Sometimes, people come so close to hitting the mark but miss big.
Mark Dice, conspiracy theorist and Alex Jones acolyte, would like people to boycott the Super Bowl on Sunday and “read a book.” On the surface, I both understand and to an extent, completely agree. Before unweildy mobs of football fans show up at my door hurling beer and chicken wings, let me add that I don’t exactly hate football or sports – but I also don’t enjoy them.
I’m not going to debate the merits or faults of Dice’s theories or those of Alex Jones. Drinking the pitcher of Kool-Aid they offer or writing off everything either has ever said without question are equally ridiculous. In his little rant though, Dice does bring up an important point, even if he’s too self congratulating to notice: “When we have a society that knows and cares more about sports than they do about events that actually affect their lives, I think that’s a problem…”
The problem is not one specifically limited to sports, but as an example, the Superbowl may shine the brightest. Americans love spectacle, passive entertainment and orgies of consumption. We’ve based most of our economy on this trilogy and allowed it to become our primary method of engaging our political system. 1
The “debate” that follows Dice’s initial statement works to solidify our love of style over substance. The sportscaster scoffs at the idea that a society more interested in the results of a game than its imprint on the world might have its priorities out of line. 2 He first deflects by pointing out he’ll be spending time with his family – but adds “the only yelling I’m going to do is probably at my wife when I need another sandwich.” Game related cheers and jeers aside, that’s probably true – and it’s likely the millions of conversations that will happen by folks surrounding televisions will be nearly 100% game related or food and beverage related. He later points out the merits of football as a way of educating his children in basic math, which unfortunately highlights the absymal state of education in America. Another newscaster comments on the economic boon the Superbowl will be with millions ordering pizzas – another fine example of a limping economy based on consumption rather than creation. 3
Though we definitely can act it, most Americans aren’t stupid, even football proves that. It takes a decent amount of brainpower to remember statistics, history, game strategy and betting strategy. Unfortunately, it’s so much misappropriated focus. We’ll spend countless hours, dollars and energy on this one game, then we’ll spend the same on March Madness, the World Series, the Stanley Cup and varried playoffs. In between, we’ll throw an equal amount of time and talent into Hallmark holidays and celebrity awards shows.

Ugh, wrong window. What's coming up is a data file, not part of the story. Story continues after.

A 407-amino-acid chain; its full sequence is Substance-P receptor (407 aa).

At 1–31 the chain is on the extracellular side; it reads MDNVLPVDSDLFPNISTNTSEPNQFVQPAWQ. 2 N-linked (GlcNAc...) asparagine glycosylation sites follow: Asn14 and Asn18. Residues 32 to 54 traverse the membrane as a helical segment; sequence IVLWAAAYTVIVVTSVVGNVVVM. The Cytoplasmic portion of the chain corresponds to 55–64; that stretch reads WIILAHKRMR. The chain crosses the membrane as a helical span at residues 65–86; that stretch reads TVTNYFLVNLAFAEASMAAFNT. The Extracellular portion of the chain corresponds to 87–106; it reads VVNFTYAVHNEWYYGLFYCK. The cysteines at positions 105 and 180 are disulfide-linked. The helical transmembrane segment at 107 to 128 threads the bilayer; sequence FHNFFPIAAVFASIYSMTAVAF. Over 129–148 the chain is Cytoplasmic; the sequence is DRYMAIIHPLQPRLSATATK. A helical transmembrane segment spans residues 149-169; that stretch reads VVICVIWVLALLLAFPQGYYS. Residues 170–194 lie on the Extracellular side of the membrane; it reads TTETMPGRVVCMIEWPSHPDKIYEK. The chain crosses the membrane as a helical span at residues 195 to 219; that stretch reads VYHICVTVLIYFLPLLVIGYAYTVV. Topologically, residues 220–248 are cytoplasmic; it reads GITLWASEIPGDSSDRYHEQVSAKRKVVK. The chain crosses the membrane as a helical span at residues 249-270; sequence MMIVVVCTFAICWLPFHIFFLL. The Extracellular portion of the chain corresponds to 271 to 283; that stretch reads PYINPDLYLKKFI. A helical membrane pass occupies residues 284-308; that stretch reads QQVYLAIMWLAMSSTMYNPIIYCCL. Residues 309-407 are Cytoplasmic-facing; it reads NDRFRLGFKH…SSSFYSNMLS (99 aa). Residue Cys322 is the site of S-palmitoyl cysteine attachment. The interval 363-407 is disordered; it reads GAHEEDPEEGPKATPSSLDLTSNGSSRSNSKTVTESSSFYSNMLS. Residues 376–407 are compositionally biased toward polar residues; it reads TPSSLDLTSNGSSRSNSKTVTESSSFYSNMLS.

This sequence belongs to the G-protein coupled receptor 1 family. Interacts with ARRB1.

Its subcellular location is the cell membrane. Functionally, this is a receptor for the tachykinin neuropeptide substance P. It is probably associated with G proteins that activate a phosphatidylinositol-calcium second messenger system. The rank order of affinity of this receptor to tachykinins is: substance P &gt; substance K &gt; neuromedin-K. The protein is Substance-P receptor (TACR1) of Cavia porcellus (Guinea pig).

Whether sports fans or not, Americans need to wake up. When the closest we come to political discourse is attempting to prove birther myths and death panel falicies, when economic innovation amounts to another fast food franchise, when security amounts to fear of breast implant bombs and foreign policy amounts to adjusting laws to justify torture, we’ve got a problem. When we spend more time dreaming up new advertisements and campaign slogans, we’ve got a problem. When “family time” amounts to little more than circling around a television to watch other people do something athletic, we’ve got a problem.
Hopefully, we won’t be too hungover Monday to get to work on it. 4
1 Noam Chomsky pointed out “People…have no hesitation in criticizing the coaches, the judgments of the people running the shows, etc. In contrast, when discussing matters of concern to human lives — their own and others — people tend to defer to ‘experts,’ though for the most part the expert knowledge is no more beyond them than how the local professional sports team should play their next game.” While you’re at it, read this as well.
2 Dice does no better in this debate – he would rather the masses show interest in only *his* brand of ideas – rather than an interest in self reflection.
3 It’s also worth noting that the sportscaster points out what a great event this is for the people of New Orleans. While I have no question that it’s very honorable and uplifiting for New Orleanseans to have their team in the Superbowl, it’s more than shameful the majority of America will pay more attention to the team than they have to a city still decimated and trying to rebuild from a disaster that occurred more than four years ago.
4 In order to avoid accusations of being a sanctimonious intellectual or bratty hipster, for the record, I have never watched an entire Superbowl all the way through and this year won’t be any different. I won’t however, be doing anything intellectual or cool. Superbowl Sunday will be like any other Sunday for me, so I’ll probably spend it playing video games, watching cartoons and drinking cheap wine or moderatly priced beer, depending what I can afford to piss away.